Airplane pr0n


#201

B-52 has been around since the 50’s.


#202

Actually, it was the Boeing RC 135


#203

I could write a 9000 word rant explaining the factors that lead to this but it would be very much P&R and I do not want to get into that. Suffice to say technical reasons are only a small part of it.


#204

How 'bout this bad boy? Officially starting production.

image


#205

How loud is it when taking off? The major points against the Concorde were:

  1. the sonic booms
  2. the loudness when taking off

If they can solve both 1 and 2 and scale upward, it would be very interesting.


#206

Frankly I have trouble visualizing that design at commercial scale. My bet is that this quickly becomes a military-only adventure.

Or maybe something with 3-4 seats for the ultra rich.


#207

There was a big chunk of the Nova on Concordes dedicated to this knitting needle thing


#208

As a business jet with 4 to 8 seats it would make a lot of sense. Shouldnae be any louder than a regular jet at takeoff, unless it’d need its afterburner on takeoff like concorde did.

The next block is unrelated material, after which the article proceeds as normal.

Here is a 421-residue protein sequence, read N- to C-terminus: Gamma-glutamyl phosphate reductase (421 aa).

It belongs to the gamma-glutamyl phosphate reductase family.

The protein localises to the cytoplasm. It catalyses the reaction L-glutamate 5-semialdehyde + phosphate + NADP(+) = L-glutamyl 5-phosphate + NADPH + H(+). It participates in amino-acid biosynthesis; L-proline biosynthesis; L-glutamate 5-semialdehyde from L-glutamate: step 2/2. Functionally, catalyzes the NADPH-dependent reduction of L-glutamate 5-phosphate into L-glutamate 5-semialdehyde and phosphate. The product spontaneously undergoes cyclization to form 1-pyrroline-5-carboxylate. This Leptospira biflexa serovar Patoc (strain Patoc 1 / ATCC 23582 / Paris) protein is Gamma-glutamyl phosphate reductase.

#209


#210

What are you talking about?


#211

The plane might need longer runways or wider taxiing routes due to its shape, which might cancel out some destinations. Also longer hangars. The fact that it has only one engine could also be a risk.


#212

I’d point you toward the Nova episode, but for some reason they’ve gone to a “log in to your local PBS station” model, which sucks.


#213

You know…I think in the old Incredible Hulk TV Show, they use one of those to drop a big steel containment dome thing on Lou Ferrigno because they assume he’s an alien when he shows up too near a UFO site.


#214

#215

Pffft. I could do that too if I wanted to.


#216

Clearly, after bush flight sim Deadstick is a massive success, they need to do a Deadstick: Austria expansion.


#217

Military-aircraft enthusiasts watch as a United States Air Force F-15 fighter jet travels at low altitude through the “Mach Loop” series of valleys near Dolgellau, Wales, on June 26, 2018. The Mach Loop valleys are regularly used by the military for operational low-flying training, which can take place as low as 250 feet (76 meters) from the nearest terrain.

Many other great (non-airplane pr0n) pics here:


#218

I would like to see some in-cockpit footage of the Mach Loop.


#219

Here you go:


#220

Nice! Thanks!